Coevolution is reciprocal evolutionary change in two or more species resulting from the interaction among them. Species also display many adaptations to interspecific interactions that appear one-sided rather than reciprocal.
The phylogenies of certain symbionts and parasites are congruent with the phylogenies of their hosts. This may imply that they di-verged in parallel because the symbionts did not disperse between different host lineages. It does not necessarily imply that they co-evolved, in the sense of reciprocal adaptation to each other.
The Red Queen hypothesis states that species may continue to evolve indefinitely because of changes in interacting species. For ex-ample, coevolution in predator-prey and parasite-host interactions can theoretically result in a stable genetic equilibrium under some conditions, but often involves an ongoing evolutionary arms race, indefinite fluctuations in genetic composition, or even extinction. Among the many interesting adaptations in predator-prey interactions are aposematism (warning coloration) and mimicry.
Parasites (including pathogenic microorganisms) may evolve to be more or less virulent depending on the correlation between viru-lence and the parasite’s reproductive rate, the parasite’s mode of transmission between hosts (vertical versus horizontal), infection of hosts by single versus multiple parasite genotypes, and group selection. Parasites do not necessarily evolve to be benign. New pathogens sometimes emerge by evolutionary change that enables them to infect new hosts (e.g., humans).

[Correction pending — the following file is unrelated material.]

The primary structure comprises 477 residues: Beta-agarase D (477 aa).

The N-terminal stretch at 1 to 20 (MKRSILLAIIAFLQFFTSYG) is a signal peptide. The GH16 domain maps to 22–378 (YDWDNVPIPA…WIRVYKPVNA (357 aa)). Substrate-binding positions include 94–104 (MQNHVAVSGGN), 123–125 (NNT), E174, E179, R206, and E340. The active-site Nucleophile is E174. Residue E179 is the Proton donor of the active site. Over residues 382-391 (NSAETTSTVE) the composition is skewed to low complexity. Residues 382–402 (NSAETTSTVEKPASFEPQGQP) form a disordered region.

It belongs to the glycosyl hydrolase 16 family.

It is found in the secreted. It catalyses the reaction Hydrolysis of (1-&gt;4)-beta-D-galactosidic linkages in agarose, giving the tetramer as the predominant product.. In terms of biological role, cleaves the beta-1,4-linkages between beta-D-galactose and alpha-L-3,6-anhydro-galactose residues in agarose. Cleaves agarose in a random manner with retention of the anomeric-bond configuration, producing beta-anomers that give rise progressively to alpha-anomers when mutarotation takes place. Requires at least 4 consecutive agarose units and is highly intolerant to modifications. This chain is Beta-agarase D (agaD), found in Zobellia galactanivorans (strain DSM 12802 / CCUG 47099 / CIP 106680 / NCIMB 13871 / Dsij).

In mutualism, each species obtains some benefit from the other. This does not entail altruism, and it often involves some conflict. Se-lection favors genotypes that provide benefits to another species if this action yields benefits to the individual in return. Thus the conditions that favor low virulence in parasites, such as vertical transmission, can also favor the evolution of mutualisms. Mutual-isms may be unstable if “cheating” is advantageous, or stable if it is individually advantageous for each partner to provide a benefit to the other.
Evolutionary responses to competition among species may lead to divergence in resource use and sometimes in morphology (character displacement). Thus, competition is a cause of ecological diversification. However, selection for greater ability to compete can also result in greater aggression, and competitive exclusion of less competitive species.
Both ongoing evolution and phylogenetic legacies can influence which species coexist in local ecological communities. Phylogenet-ically conservative characters may be subject to environmental filtering, so that the species in a habitat are phylogenetically clus-tered; conversely, very closely related species tend to be spatially separated. Because evolutionary history determines the features of species that affect their interactions, it helps explain the networks of interactions among species in a community.